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Renaissance Art
Fig. 2: Pisanello, The Vision of Saint Eustace, c. 1455

Although dog portraiture per se did not become a widespread practice until the early 18th century, it is clear that Renaissance patrons did not consider their dogs as frivolous or inconsequential elements of their own portraits. Dogs, even today, are natural adjuncts of portraits, appearing as fashion accessories or indications of a sitter’s tastes and interests. Even in the early Renaissance they appear to have been painted from life—surely the little Griffon terrier in Jan van Eyck’s Giovanni Arnolfini and His Wife (fig. 4) is a family pet and stares boldly at the beholder, irrespective of his role as a traditional attribute of marital fidelity.

A notable example of a vivid and lifelike dog appearing alongside its owner in Italian painting is the pair of elegant Greyhounds accompanying Sigismondo Pandolfo Malatesta Kneeling before Saint Sigismondo in Piero della Francesca’s fresco in the Tempio Malatestiano, Rimini. Although bred principally for hunting, Greyhounds were often kept as court pets in great luxury; this pair was a gift from Pier Francesco di Lorenzo de’ Medici. The white Greyhound, lying with outstretched paws, waiting patiently on its master, is especially well rendered. Although these noble dogs have been widely interpreted as symbolic of some virtue like fidelity, they are equally convincing examples of the high value placed upon hunting dogs in the Renaissance and were probably more greatly appreciated by contemporary observers for Piero’s detailed naturalism. Fifteenth-century letters survive in which Italian princes express interest in obtaining fine hunting dogs or giving them as presents. Such dogs often wore costly collars—the dog collars of the Ferrarese court were made by the court goldsmith—and the 1468 inventory of Sigismondo’s possessions shows that he owned a number of elaborate dog collars studded with silver.

The affection that Ludovico II Gonzaga, Marquis of Mantua, had for his dog, Rubino, is confirmed not only through his letters and, following the animal’s death, the erection of a tombstone complete with a sentimental Latin epitaph, but also by the inclusion of the creature itself—a russet-coated Bloodhound-like dog—beneath his chair in Andrea Mantegna’s celebrated fresco depicting Ludovico, his family, and court (1465–1474; Camera degli Sposi, Palazzo Ducale, Mantua). The adjacent fresco, which depicts two huge Mastiffs and other hunting dogs, further attests to the passion for dogs at the Gonzaga court. Another notable representation of a dog in monumental wall painting in the Renaissance is the feathered Saluki with a studded collar in the foreground of Pinturicchio’s Departure of Aeneas Silvius Piccolomini for Basel (c. 1503–1507; Cathedral Library, Siena). In this fresco, the animal appears almost as conspicuous as the figure of the future Pope Pius II.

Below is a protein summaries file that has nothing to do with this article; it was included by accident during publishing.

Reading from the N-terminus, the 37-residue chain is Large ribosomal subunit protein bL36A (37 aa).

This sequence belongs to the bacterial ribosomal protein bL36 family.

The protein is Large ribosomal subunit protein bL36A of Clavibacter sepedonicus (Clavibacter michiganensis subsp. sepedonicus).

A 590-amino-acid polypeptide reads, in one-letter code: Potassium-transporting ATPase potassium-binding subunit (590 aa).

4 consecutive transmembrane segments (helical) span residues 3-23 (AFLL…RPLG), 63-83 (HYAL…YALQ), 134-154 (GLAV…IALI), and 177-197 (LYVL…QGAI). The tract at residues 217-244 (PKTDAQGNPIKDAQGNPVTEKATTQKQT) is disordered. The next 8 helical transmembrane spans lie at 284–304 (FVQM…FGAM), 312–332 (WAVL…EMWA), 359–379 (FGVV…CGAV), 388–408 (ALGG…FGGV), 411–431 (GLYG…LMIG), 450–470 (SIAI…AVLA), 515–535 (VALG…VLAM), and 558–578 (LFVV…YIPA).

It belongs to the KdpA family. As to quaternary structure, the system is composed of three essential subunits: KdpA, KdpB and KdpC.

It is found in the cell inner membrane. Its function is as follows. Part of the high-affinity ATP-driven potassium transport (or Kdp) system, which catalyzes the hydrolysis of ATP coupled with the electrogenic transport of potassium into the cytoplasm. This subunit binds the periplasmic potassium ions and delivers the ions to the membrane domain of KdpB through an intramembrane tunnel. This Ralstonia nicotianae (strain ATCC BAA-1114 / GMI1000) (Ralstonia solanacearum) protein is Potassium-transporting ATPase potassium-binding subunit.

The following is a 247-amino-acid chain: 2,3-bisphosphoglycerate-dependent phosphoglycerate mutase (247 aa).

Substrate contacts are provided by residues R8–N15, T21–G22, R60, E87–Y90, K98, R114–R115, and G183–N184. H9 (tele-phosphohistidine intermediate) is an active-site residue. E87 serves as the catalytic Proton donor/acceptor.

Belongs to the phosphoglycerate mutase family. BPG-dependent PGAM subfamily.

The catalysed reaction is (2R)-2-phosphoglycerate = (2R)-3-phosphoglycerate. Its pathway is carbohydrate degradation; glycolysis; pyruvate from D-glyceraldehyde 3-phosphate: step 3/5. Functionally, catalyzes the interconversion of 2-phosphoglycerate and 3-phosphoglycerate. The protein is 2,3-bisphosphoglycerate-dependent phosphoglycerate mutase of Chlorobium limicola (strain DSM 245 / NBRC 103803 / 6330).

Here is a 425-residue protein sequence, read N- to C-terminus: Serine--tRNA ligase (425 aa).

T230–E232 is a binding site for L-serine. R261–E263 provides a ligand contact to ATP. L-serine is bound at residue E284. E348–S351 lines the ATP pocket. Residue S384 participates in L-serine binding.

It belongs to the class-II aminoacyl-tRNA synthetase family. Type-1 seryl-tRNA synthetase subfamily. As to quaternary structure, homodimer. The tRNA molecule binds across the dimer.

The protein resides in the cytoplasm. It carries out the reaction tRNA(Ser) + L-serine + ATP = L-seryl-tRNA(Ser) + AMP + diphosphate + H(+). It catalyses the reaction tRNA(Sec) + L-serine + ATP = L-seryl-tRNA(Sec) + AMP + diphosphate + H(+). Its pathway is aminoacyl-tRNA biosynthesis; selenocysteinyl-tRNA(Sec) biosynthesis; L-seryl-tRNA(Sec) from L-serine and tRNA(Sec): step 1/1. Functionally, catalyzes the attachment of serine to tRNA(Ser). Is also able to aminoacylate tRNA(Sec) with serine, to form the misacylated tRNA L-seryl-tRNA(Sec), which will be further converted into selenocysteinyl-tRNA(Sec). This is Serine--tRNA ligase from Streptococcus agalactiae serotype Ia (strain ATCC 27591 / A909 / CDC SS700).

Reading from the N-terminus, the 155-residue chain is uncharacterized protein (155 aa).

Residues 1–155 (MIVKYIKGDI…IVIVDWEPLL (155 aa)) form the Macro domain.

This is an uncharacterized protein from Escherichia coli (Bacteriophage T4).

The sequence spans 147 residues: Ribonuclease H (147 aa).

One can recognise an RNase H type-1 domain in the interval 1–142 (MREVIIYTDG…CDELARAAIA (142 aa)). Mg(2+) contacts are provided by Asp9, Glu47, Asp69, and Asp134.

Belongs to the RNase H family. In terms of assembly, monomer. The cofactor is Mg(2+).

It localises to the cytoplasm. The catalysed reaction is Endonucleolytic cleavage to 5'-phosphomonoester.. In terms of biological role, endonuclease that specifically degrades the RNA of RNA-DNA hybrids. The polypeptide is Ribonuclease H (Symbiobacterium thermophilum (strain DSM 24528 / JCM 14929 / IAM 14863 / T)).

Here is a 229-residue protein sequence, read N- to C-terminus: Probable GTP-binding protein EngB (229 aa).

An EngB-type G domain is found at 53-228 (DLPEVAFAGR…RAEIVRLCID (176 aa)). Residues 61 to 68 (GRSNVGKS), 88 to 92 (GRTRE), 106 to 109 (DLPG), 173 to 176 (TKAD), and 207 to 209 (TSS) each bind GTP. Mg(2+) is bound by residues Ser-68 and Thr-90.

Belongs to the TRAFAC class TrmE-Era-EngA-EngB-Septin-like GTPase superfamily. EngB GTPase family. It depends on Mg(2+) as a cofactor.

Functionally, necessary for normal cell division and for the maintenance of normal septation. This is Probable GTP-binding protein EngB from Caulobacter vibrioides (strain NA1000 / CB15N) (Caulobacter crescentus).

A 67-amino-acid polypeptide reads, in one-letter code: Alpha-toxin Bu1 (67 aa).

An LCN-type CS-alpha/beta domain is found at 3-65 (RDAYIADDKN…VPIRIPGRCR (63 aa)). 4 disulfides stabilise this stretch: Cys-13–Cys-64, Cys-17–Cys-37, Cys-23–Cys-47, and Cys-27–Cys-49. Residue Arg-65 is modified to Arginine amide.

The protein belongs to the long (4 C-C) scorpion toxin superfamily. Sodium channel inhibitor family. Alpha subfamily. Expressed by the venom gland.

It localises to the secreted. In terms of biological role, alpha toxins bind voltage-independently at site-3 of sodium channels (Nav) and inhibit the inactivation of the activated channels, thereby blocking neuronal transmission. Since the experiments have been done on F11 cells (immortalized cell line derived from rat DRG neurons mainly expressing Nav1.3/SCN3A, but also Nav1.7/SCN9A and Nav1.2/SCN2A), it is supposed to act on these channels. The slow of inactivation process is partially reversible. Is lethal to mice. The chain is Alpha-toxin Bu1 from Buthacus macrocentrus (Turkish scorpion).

In the 16th century, dogs adorned portraits in a variety of ways intended to reflect the character, strength, and nobility of their owners. Lucas Cranach’s imposing pair of full-length portraits of Henry the Pious, Duke of Saxony, and his wife, Catherine of Mecklenburg (1514; Staatliche Kunstsammlungen, Gemäldegalerie, Dresden), illustrates the distinctions often made between dogs in royal portraiture: lapdogs represented as exclusively female companions, large hounds depicted as attributes of male virility. The size and prominence of the dog in Antonio Mor’s Cardinal Granvelle’s Dwarf and Dog (c. 1550; Musée du Louvre, Paris)—depicted with such vividness that he can only have been a living dog—suggests that the portrait of the animal interested the patron as much as that of the ornately dressed court dwarf. Increasingly during the 16th-century, dogs appear in portraits not as symbols, or objects of status or ownership, but merely because their masters considered them beloved companions. The Bolognese painter Bartolomeo Passarotti, who included dogs frequently in his late works, summarized explicitly the era’s tender feelings toward dogs in Portrait of a Man with a Dog (c. 1585; Pinacoteca Capitolina, Rome), remarkable for the obvious display of affection between the pair.

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